Volunteering has shifted into another phase and what an experience it has been! I got the opportunity to live in Maasai land with their tribe on a compound and teach 4th grade at the local Maasai school. It puts my first world life into a crazy perspective! No running water, no toilets, no electricity, no showers, no mirrors, no pillows, and every meal made over a fire! What a different life for me, but wow it makes me appreciate the little things I take for granted!

The Maasai have been absolutely wonderful to me treating me as their own like it’s nothing. I got into a daily routine of tea, walking to school, teaching, lunch, more teaching, walking home, more tea, adventures around the land with kids, dinner, more tea, and bed. I was surrounded by goats, sheeps, cows, and chickens. My goal of living on a true farm has been checked off! Although it has been a crazy adventure there have also been some very harsh realities. The first day the bell rang for lunch I left to go eat and the kids didn’t leave the classroom. I left puzzled and decided to investigate more. Turns out out of 20 kids in class, 2 had brought lunch. There was no reason for these kids to run to lunch because, well, they had no lunch. I felt like I had been punched in the stomach realizing this, especially after growing a bond with my class. I taught all week in awe of these kids who sat throughout an 8 hour school day with minimal water and no food. I can barely go a few hours without water or a snack. Yet again, I’m realizing that these kids are tough and regardless of the situation they put a smile on and are ecstatic to learn. It shook me, it made me not want to eat or drink water and put myself in their shoes. I had to tell myself if I didn’t take care of my own basic needs first, I couldn’t help them. Luckily, I reached out to Deanne + Johnson about the situation and within a week we had gotten the school a 90 kilogram bag of porridge mix. Thanks Because ALL Children Matter!  They should all be fed until the end of term. It’s a sigh of relief knowing that at least they’ll have one cup of porridge during the day.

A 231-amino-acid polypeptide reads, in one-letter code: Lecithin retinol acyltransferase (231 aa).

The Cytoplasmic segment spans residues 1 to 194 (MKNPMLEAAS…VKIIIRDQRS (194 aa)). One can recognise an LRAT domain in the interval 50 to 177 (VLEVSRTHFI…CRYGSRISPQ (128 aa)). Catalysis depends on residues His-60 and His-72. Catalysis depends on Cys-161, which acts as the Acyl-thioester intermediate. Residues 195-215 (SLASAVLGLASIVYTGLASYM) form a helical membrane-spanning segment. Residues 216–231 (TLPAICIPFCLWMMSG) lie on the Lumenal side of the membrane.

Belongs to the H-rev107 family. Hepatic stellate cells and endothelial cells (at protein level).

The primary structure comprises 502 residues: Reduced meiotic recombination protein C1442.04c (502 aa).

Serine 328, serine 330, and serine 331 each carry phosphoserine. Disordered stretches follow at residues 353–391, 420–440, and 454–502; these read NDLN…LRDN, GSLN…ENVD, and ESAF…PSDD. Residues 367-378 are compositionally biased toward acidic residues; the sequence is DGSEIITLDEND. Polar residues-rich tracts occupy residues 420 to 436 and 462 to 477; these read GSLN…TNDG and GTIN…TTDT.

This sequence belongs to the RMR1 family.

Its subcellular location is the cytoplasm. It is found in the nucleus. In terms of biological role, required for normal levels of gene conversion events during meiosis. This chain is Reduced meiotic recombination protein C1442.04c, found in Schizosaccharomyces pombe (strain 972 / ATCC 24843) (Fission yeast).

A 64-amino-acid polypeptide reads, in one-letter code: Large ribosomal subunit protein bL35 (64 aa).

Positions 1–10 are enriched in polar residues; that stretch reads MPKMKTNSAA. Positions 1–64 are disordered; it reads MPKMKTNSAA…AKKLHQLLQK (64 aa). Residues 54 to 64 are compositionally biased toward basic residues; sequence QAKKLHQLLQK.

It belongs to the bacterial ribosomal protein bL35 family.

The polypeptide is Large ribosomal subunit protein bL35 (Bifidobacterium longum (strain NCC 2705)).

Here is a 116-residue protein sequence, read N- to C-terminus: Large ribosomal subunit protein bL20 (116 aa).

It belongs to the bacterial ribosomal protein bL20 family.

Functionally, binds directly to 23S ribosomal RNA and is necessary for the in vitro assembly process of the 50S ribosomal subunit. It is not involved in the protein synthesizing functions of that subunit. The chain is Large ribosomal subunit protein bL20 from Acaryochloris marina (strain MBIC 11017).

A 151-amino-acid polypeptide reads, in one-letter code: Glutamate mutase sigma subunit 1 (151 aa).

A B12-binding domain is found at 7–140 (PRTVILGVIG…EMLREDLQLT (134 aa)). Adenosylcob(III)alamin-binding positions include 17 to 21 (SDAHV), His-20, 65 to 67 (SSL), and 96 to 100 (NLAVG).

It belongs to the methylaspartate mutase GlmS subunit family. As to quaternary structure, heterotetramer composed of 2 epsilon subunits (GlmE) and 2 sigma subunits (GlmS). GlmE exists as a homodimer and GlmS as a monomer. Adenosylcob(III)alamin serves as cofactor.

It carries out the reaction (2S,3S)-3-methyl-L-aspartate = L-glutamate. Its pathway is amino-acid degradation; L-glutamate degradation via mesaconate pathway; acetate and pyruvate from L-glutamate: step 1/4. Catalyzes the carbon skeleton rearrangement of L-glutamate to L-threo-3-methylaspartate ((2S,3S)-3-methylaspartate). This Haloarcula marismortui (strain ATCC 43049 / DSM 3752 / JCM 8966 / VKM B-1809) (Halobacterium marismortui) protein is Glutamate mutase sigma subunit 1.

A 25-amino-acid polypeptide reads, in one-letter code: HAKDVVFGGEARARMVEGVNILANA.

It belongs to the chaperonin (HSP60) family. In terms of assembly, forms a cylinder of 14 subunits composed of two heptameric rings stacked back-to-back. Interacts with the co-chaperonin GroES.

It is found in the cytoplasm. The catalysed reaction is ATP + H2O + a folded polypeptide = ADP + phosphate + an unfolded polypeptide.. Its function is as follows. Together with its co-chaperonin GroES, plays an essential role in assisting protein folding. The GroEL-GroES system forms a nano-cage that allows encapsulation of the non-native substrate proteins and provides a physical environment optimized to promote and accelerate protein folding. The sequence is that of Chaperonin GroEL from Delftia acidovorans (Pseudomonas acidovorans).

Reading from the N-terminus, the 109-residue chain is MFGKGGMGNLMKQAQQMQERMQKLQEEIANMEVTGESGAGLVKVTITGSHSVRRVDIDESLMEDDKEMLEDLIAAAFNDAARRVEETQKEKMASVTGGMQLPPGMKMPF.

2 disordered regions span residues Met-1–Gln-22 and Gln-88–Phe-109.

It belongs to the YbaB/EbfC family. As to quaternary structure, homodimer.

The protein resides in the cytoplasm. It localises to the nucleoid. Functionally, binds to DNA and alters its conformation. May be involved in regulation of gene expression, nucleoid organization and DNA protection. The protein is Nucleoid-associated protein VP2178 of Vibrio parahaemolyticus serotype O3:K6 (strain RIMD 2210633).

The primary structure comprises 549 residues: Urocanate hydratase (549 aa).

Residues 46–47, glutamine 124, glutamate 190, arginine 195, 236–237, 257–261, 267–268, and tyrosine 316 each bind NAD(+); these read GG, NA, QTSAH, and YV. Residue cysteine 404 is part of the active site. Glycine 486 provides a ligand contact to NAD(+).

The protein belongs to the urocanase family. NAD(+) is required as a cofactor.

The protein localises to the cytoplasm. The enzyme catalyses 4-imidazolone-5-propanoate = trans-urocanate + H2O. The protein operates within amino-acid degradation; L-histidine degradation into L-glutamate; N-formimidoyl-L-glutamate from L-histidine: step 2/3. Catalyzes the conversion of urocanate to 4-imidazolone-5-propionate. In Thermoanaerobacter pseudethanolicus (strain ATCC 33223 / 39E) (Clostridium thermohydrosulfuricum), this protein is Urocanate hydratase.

In Maasai land things are hard, nothing is easy. Everything is a process and yet it’s the only way they know. There are some key takeaways that I hope to hold with me that the Maasai tribe does daily; sitting with your family over dinner every night, appreciating the freshness of food, always being there for your neighbor in need, grasping the fact this land is made to feed you. I’m still astonished that even though the children that I’ve been living with have no toys or electronics, we still play every afternoon and it’s loads of fun. We play with sticks or walk around the land and make up games and it’s more fun than I can say I’ve ever had with any bought item. Once again I’m realizing that happiness and laughter is from within, life is what you make of it. You know what I don’t hear from any of these people? Complaints. Only gratitude for life.